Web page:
For all it was allowed to do during its special session on Monday, the Legislature might as well have stayed home. We’re witnessing a period of outright obstructionism that strongly resembles Republicans’ national performance during the Obama administration; it won’t end until Maine elects a new governor next year.

Lawmakers did amend a local “food sovereignty” law that conflicted with federal regulations, but that was about it. Long debates about ranked-choice voting and legalized marijuana, both enacted by referendum a year ago, came to nothing.

The obstructor-in-chief is House Minority Leader Ken Fredette. After nine months and countless hours of work by a special committee that included four House Republicans, Fredette pronounced the marijuana process “rushed” and vowed to sustain the certain veto from Gov. Paul LePage.

Fredette’s moratorium bid failed, but it didn’t matter, because he and LePage can drag out the process indefinitely. “There is obviously more work to be done when we return in January,” Fredette said — but he won’t be doing the work.

Fredette also absented himself during budget negotiations, then shut down state government until LePage got what he wanted. He indulges the governor’s every whim — both enabler and errand boy.

Ranked-choice voting presented a different conundrum, though since the Maine Judicial Supreme Court advised that it violated constitutional provisions for state general elections, it was obvious a new approach was needed.

Instead, supporters tried a work-around to implement ranked choice in primary elections and congressional general elections. This made little sense; the impetus for ranked choice was the election for governor. Preserving it for congressional races — where there’s never been a strong third candidate — would be both cumbersome and confusing.

If confined to primaries, where there are frequently multiple candidates, ranked-choice supporters would have a better argument, though perhaps still not winning over Republicans.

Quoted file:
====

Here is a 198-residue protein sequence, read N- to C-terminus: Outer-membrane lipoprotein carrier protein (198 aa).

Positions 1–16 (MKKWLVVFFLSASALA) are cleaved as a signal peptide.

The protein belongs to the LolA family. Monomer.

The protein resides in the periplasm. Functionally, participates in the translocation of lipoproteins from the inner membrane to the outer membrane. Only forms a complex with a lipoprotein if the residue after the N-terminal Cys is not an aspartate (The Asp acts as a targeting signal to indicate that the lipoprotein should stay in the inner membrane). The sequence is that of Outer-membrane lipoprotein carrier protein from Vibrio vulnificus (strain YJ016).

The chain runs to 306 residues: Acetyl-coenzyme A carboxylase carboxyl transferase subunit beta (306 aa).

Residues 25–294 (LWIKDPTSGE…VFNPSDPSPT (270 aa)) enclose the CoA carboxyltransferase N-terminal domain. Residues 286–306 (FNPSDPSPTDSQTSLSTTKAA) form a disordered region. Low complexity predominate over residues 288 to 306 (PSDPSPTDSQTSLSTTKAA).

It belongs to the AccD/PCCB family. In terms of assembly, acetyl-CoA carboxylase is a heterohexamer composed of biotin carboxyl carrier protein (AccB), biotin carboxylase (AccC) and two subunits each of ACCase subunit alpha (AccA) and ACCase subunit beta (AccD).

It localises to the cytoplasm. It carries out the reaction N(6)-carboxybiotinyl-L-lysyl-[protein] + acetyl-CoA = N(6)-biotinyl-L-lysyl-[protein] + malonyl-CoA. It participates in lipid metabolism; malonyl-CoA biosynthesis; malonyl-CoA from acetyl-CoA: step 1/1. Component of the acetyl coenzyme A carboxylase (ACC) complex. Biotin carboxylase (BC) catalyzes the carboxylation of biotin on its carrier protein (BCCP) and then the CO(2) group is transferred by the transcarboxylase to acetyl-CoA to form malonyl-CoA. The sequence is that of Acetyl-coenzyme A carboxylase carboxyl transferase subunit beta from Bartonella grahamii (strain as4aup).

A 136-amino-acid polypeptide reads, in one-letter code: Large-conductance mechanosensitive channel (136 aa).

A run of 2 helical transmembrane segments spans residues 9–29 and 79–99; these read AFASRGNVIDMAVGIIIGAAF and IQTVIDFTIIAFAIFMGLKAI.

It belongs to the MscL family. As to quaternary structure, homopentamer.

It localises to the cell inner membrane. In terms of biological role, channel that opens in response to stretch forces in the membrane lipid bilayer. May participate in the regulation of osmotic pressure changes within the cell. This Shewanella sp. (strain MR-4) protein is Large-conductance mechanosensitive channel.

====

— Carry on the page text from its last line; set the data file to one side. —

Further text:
For though the ranked-choice mantras are “civility” and “winning with a majority,” this has always been about the progressive side’s fatal tendency to divide votes between the Democratic nominee and a former Democrat who bypasses the primary to run as an independent.

This happened subtly with Angus King in his 1994 bid for governor, more nakedly with Barbara Merrill in 2006 and Eliot Cutler in 2010 and 2014. Cutler and King are, not coincidentally, ranked-choice supporters.

Republicans suffer few such divisions, and thus will never support relying on second- and third-place votes to determine a winner. We need an alternative to ranked choice — the subject for a future column.

The 2017 legislative sessions were the least productive in memory; none of the four enacted referendums survived in its original form. Passing referendum questions can’t substitute for the Legislature, and we should focus on electing better legislators and, particularly, a better governor.

The Maine Peoples Alliance (MPA) hasn’t gotten the message. It’s announced yet another referendum drive modeled on last year’s Question 2 — the income tax increase that would have supported school budgets.

Question 2 was opposed by Republicans and, with the astonishing acquiescence of Democrats, repealed. MPA now wants to tax the rich through a different scheme — a 1.9 percent payroll tax surcharge on income more than $127,000 a year, matched by employers, plus a 3.8 percent surcharge on unearned income — higher than the 3 percent general surcharge of the ill-fated Question 2.

This $100 million fund would improve home health care for the disabled and elderly — a worthy goal, but not the only spending priority in a budget badly depleted by tax cuts under both John Baldacci and Paul LePage.

MPA hasn’t thought this through. If enacted in November 2018, it would present a no-win situation. Republicans in control would repeal it, as with Question 2. If Democrats have a majority, they’ll confront an ill-devised promissory note.

Tax policy is complicated. We need to raise more money for state programs, but rather than income surcharges, we should return to the simple, steadily progressive structure we had in 1969.

New revenue should support a broad range of programs, not just home health care or K-12 education. The most glaring lapse has been support for public universities and community colleges.

In a knowledge-based economy, there’s no more vital priority, given Maine’s lagging economy and aging population, than higher education. Yet funding has shrunk. Corrections spending — doing nothing for the economy — has risen more than twice as fast as university support, and the state’s share of college expenses has fallen from 70 percent to just 45 percent.

Legislating by referendum has failed. We must get back to legislating at the State House, and electing the lawmakers, and the governor, who will get the job done.

Douglas Rooks has covered the State House for 33 years. His biography, “Statesman: George Mitchell and the Art of the Possible,” is now available. Comment is welcomed at [email protected]

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